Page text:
When buying a used car, how do you know that the car is reliable or that it is actually worth the price tag writes Geraldine Herbert
While your lifestyle needs and budget should be at the top of your list of things to consider there are a few simple steps you should take to ensure you’re getting a good car for the right price.
1) Pay the right price
Do some research to determine if you are being asked to pay a fair price. Search online for cars of the same age, condition, mileage and those with similar extras.
2) Take a good look around the car
You don’t have to be a car expert to spot something that just doesn’t look right so take time to view the car in daylight. Check for dents and marks and look closely at the paintwork, is it the same colour all over? If not, it may indicate that the car has been repaired, possibly as the result of an accident. Also take a few minutes to check inside and ensure the lights, air conditioning, radio etc are all working.
3) Watch out for wear and tear
If the mileage on the car is high then there will be obvious signs of age on the steering wheel and pedals. Similarly, low mileage should mean less wear and tear but low mileage and signs of age should ring alarm bells.
4) Take it for a test drive
Ask for at least half an hour’s drive and take a route that will take in town, open roads and, if possible, a motorway. If buying privately, make sure in advance your insurance will cover you for the drive. A dealer should provide cover for test drives. Try every gear, including reverse, and test all the controls, including wipers and lights Turn the radio and air-conditioning off and open the windows to ensure there are no unusual road noises. You should be able to switch between gears smoothly without any grinding noises. If the clutch is too stiff or weak that could be a sign of trouble. Test the brakes, including the handbrake.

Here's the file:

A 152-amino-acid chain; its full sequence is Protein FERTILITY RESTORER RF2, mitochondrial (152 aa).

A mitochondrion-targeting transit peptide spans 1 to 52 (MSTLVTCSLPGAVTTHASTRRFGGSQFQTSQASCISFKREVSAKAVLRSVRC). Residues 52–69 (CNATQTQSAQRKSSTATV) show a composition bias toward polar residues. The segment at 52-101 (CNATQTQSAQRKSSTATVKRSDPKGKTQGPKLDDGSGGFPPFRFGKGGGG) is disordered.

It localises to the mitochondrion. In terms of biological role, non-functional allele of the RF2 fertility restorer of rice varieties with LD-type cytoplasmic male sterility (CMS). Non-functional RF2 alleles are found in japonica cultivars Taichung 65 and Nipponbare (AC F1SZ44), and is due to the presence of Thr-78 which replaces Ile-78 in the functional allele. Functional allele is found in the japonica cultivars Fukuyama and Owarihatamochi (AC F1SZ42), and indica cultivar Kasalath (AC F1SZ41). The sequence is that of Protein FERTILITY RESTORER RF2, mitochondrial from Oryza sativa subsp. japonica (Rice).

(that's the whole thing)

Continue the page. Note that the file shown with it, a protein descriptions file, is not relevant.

5) Does the car have a service history?
Ask for a full-service history which should show what maintenance and repairs were done. Also, check the registration documents and service record – does everything match up?
6) Do a history check
Carry out a comprehensive history check through online websites, for example, Motorcheck, Cartell etc. This can show if a vehicle has been written off, clocked or if it has outstanding finance.
7) Know your rights
If you buy privately, while it can save you some money up front, you won’t have the same legal protection as you would if buying from a dealer. Legally, the car only needs to meet the minimum requirements to be driven on public roads and to be owned by the seller. But you are responsible for ensuring the car is of satisfactory quality and is fit for purpose before you buy it. If something goes wrong you should make contact with the seller as soon as possible. If you bought from a dealer you will be protected under law and the car must be fit for purpose, of satisfactory quality, and match its description.
21st May 2019